Thursday, March 31, 2011

Sitting On Your Hands Is Never Part of Your Job

I submitted some work to a major U.S. publisher almost a year ago. A few months later, I received a personalized, lengthy, warm email from an editor who indicated she liked my work but that she wasn't ready to take on the project at that point. She did suggest some changes and invited me to send it back to her. I revised and re-submitted. A few months went by and I emailed her again to check the status. She replied that she hadn't yet had a chance to get to it. A few months later, I emailed again. She wrote back: "I need more time to review this submission." And it's been a while since then...How do I interpret this? Is my story just collecting dust under her desk when I could be actively sending my work elsewhere? 
 Or might this mean that there may be some genuine interest and that I should just be patient?
I don't know how many times I've gotten variations on this question.  DO be patient.  And DO keep submitting elsewhere.  The changes that she asked for should be exclusive to her... for maybe six months, to be generous.  Until then, keep submitting the previous draft elsewhere.  After that, submit the revision (assuming you think it's stronger) elsewhere.

Editors can take a goddamn long time to just LOOK at something, at which point they may be very excited about it.  An interminable wait may not mean that nothing's ever going to happen.  But you should NOT be waiting for that day (if it ever comes) to KEEP SUBMITTING.  


Tuesday, March 29, 2011

The Sound of Failure Calls Her Name

One prevailing sentiment among writing forums is to hold off submitting until your book represents the best that it can be.
But what does that mean when there is no objective standard by which to measure your book?

Set the damn thing aside for awhile.  It is SO easy to be SO excited about something you've just finished, or SO tired of working on it that you just want to start submitting.  Give it a little time in the cask to age, and then look at it and see if it's still exciting... or still tiresome.  Most likely, you'll notice a few things that need tweaking, and then it'll be ready. 

A crit group--a good one--lets you see your manuscript the way your reader will.  A crit group will point out that an important bit was unclear in chapter 1, and you'll be able to avoid the confusion that might make an editor give up on your book too soon.  A crit group will tell you your spelling isn't terribly consistent.  A crit group will nudge you to develop your characters more, or to cut the chapter in which nothing happens.  A good crit group saves the editor the large and time-consuming broad-strokes editing that may make the difference between something she can commit to and something that is just too rough.

Is your spelling crap? Do you tend to confuse homophones? If you can't trust yourself to clean the manuscript up, get someone else to do it who can. Lots of little mistakes like that make you seem kind of illiterate, when in fact you may simply be dyslexic.  Unless you sometimes lose your hairbrush in your hair, you know that first impressions make a difference.  The best writers to work with are the ones who know their weaknesses and their strengths, and work to ameliorate the one as much as they work to showcase the other.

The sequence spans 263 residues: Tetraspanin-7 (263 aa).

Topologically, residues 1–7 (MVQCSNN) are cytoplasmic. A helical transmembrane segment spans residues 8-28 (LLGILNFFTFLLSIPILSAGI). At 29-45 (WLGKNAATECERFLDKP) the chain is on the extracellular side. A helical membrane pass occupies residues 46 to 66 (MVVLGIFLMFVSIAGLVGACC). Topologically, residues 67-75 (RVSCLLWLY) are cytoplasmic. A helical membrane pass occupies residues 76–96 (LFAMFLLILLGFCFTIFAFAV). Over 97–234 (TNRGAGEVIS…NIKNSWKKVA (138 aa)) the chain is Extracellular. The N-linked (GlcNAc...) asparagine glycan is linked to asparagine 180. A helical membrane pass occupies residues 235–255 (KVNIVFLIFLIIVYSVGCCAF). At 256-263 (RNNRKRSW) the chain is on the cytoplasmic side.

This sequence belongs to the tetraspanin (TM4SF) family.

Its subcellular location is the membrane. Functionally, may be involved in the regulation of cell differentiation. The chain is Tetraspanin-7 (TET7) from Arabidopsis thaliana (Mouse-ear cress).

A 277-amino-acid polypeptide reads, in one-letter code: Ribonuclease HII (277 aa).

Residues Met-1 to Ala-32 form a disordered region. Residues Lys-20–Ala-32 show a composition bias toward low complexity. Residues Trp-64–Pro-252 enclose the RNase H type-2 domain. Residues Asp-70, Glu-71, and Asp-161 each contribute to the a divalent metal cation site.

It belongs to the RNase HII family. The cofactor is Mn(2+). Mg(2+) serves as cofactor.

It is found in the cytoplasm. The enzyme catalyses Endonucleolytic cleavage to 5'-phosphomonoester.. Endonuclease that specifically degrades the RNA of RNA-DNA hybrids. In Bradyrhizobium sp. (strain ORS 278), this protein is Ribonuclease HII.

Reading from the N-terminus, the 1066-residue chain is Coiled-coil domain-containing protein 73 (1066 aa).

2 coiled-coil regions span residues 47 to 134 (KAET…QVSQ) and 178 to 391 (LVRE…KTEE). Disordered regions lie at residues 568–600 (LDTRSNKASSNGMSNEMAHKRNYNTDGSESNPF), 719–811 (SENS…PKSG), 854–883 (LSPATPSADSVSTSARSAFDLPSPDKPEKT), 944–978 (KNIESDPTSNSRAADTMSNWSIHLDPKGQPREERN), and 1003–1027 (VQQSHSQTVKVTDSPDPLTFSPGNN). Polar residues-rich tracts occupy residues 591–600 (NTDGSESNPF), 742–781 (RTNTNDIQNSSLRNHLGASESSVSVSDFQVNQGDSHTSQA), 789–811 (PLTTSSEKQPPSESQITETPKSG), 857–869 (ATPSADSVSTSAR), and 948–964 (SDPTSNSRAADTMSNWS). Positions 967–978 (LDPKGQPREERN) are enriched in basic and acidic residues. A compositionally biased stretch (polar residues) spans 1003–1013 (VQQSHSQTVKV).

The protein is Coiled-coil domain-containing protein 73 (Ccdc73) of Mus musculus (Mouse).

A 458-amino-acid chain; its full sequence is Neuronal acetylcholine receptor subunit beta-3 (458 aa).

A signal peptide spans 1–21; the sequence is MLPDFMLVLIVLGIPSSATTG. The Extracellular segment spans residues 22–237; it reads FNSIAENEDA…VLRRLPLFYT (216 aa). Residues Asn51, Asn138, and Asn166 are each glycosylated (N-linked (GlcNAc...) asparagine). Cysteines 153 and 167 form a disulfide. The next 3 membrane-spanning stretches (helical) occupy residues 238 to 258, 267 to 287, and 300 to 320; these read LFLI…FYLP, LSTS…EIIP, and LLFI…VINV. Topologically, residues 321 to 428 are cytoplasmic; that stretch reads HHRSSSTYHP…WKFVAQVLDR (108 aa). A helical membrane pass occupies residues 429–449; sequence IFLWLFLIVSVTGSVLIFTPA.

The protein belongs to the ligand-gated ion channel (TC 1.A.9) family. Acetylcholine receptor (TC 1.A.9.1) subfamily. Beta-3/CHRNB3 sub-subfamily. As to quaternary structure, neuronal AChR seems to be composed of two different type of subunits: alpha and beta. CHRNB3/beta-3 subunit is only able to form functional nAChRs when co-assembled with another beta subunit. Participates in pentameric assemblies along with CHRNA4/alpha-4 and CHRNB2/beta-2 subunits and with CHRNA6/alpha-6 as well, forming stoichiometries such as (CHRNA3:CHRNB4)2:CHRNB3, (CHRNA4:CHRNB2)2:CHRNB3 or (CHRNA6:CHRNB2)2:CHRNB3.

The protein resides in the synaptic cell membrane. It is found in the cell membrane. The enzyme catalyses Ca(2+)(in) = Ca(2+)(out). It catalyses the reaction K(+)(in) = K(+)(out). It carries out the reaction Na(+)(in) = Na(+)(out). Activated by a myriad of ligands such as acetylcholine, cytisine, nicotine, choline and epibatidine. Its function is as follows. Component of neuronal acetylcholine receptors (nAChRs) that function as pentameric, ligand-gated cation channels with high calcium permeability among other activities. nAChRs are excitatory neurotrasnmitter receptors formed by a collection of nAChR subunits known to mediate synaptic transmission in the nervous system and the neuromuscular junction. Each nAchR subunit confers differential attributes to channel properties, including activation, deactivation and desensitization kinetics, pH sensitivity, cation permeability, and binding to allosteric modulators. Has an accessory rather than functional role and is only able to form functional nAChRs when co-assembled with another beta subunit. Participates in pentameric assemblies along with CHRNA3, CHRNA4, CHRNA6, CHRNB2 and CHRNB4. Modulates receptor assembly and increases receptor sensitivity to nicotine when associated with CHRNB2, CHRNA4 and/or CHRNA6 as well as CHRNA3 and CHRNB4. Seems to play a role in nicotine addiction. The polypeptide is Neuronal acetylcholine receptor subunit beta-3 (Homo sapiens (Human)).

Once you have checked these things off, it is time to remind yourself that:

It's time to try the book out on people and submit it.  Maybe it's not PERFECT.  So what.  Keep working on other things, and keep learning. If you let yourself be the kind of person to fuss over one manuscript for ages without working on anything else or submitting anything, (a) editors are going to hate you, and (b) you're going to hate yourself.  Failure to be published is not nearly as soul-crushing as failure to even try.

Sunday, March 27, 2011

The Rough Draft Is In Swedish

I'm an American author whose book is set in a foreign country. I've received an offer from a publisher in that country. They want to translate the book, and publish it there. This is great news, but the market is very small. I also want to publish in the US, not just because it is a bigger market but also because it is my home. Should I hold off on accepting the foreign offer until (if!) I can work something out with a US publisher? If I do go ahead and publish abroad, then can I revise the MS for a US publisher or is it set in stone and unrevisable once published?

If it's a very small market, your US publisher may not mind your having sold the rights already.  And more and more, agents seem to be going after foreign sales for their clients, so publishers are a bit more accustomed to not having a lot of foreign rights for novels.  So that's unlikely to be an issue.

As for revision, every translation fiddles with the exact phrasing of the text--if it doesn't then the translation won't sound natural to native speakers.  So some differences between the English and other language editions are expected.  

So if there were some way for you to be sure you weren't going to do very much revision (for instance if you've decided already that you're going to be inflexible and hard to work with--which I assume is not the case), then there would be no problem.  But imagine your US editor has a bunch of suggestions that get you really excited and that (for instance) change the ending completely. 

There probably still wouldn't be a problem with copyright between the two editions, but how would you feel about that scenario?  Would you want two very different versions of your story out there--when one of them might end up feeling to you like a beta version and not the story you most want to share with readers?